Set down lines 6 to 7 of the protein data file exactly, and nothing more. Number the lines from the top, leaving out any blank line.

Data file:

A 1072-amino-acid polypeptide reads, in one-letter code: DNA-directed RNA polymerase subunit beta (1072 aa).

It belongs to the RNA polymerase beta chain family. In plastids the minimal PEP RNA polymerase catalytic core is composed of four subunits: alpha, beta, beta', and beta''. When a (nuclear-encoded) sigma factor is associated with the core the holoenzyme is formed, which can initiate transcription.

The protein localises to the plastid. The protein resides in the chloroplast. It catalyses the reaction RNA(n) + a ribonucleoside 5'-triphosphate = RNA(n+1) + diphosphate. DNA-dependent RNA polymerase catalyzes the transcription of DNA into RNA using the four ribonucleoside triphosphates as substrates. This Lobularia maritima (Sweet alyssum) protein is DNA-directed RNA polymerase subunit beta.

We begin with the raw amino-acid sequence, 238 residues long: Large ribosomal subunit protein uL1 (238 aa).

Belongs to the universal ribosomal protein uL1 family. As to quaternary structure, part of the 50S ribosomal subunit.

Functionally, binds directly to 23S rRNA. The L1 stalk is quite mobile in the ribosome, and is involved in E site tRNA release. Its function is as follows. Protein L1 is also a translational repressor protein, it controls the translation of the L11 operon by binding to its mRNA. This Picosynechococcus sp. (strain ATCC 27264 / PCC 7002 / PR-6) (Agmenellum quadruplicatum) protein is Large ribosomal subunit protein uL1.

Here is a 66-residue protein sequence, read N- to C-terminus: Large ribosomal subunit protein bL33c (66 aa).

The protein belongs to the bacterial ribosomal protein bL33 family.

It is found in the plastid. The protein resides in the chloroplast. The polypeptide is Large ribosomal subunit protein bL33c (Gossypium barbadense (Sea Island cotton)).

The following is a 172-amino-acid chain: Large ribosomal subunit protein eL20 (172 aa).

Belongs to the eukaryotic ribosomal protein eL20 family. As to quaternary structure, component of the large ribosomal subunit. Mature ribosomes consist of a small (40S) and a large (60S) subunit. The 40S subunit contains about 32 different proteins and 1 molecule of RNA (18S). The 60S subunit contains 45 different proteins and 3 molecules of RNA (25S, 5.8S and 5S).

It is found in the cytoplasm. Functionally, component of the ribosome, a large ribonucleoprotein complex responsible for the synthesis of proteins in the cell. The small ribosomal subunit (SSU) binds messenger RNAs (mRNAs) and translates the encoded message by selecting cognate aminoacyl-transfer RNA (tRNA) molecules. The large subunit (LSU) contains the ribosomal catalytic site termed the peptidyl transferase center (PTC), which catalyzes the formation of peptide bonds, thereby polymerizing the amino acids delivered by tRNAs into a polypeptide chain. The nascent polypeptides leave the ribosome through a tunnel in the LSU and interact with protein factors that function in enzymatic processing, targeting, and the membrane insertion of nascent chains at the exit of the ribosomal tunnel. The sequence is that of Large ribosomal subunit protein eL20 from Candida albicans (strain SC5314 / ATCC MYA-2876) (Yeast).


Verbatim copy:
Functionally, binds directly to 23S rRNA. The L1 stalk is quite mobile in the ribosome, and is involved in E site tRNA release. Its function is as follows. Protein L1 is also a translational repressor protein, it controls the translation of the L11 operon by binding to its mRNA. This Picosynechococcus sp. (strain ATCC 27264 / PCC 7002 / PR-6) (Agmenellum quadruplicatum) protein is Large ribosomal subunit protein uL1.

Here is a 66-residue protein sequence, read N- to C-terminus: Large ribosomal subunit protein bL33c (66 aa).